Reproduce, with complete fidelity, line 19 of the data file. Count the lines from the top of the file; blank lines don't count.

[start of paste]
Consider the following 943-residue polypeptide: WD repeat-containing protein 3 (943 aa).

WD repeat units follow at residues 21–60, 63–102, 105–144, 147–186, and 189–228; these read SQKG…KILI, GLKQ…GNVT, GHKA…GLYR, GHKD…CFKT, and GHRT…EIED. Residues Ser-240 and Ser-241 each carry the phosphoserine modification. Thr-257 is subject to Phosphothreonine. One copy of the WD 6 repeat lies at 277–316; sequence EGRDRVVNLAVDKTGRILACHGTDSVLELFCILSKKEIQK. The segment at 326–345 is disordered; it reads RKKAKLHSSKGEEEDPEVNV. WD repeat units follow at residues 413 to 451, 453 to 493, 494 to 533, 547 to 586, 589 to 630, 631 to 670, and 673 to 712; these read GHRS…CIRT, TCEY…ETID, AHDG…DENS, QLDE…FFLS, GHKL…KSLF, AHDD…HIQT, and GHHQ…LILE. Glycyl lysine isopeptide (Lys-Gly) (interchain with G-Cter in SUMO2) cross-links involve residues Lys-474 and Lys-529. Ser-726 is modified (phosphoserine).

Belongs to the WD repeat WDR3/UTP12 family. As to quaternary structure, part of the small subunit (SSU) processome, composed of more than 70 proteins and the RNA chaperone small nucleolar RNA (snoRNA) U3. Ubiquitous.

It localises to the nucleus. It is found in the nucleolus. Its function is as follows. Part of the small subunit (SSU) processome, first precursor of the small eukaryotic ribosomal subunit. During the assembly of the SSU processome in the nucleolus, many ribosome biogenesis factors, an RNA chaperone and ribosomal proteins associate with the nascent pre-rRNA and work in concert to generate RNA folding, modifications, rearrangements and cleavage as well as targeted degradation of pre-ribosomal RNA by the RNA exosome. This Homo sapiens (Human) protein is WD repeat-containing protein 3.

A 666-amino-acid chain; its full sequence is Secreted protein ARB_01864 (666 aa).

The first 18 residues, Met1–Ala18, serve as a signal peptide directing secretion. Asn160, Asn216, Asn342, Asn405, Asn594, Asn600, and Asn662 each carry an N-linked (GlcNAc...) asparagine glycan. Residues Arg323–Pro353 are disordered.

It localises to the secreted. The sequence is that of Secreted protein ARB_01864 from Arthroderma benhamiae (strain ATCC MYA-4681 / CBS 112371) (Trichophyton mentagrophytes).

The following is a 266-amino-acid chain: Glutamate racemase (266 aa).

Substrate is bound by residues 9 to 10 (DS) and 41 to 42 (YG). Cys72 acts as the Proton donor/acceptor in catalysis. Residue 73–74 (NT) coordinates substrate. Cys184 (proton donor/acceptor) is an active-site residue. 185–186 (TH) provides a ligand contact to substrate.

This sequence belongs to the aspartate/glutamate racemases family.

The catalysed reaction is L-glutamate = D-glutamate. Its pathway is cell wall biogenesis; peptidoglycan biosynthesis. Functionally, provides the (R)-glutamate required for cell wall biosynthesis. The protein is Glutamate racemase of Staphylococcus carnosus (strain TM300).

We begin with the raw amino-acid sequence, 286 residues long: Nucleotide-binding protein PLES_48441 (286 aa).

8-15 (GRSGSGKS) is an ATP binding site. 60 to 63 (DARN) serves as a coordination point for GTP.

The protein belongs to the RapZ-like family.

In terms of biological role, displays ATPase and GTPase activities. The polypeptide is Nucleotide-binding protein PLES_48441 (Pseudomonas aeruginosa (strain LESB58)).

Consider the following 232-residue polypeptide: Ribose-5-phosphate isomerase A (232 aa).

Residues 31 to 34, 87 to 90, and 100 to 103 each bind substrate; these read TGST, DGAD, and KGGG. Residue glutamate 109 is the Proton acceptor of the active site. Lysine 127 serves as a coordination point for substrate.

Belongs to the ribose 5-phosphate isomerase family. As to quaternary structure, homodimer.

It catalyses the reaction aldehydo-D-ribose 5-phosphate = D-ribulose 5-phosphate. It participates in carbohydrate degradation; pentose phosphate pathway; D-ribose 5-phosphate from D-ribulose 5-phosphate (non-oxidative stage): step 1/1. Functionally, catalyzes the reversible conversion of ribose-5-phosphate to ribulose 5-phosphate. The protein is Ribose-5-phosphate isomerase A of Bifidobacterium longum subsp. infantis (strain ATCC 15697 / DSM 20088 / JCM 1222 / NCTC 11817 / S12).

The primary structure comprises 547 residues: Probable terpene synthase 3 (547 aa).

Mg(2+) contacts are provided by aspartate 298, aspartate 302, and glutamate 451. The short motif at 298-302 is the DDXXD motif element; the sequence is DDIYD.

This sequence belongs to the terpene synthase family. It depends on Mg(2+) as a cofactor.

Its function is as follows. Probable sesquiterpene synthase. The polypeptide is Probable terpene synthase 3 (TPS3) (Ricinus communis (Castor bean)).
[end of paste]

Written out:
It catalyses the reaction aldehydo-D-ribose 5-phosphate = D-ribulose 5-phosphate. It participates in carbohydrate degradation; pentose phosphate pathway; D-ribose 5-phosphate from D-ribulose 5-phosphate (non-oxidative stage): step 1/1. Functionally, catalyzes the reversible conversion of ribose-5-phosphate to ribulose 5-phosphate. The protein is Ribose-5-phosphate isomerase A of Bifidobacterium longum subsp. infantis (strain ATCC 15697 / DSM 20088 / JCM 1222 / NCTC 11817 / S12).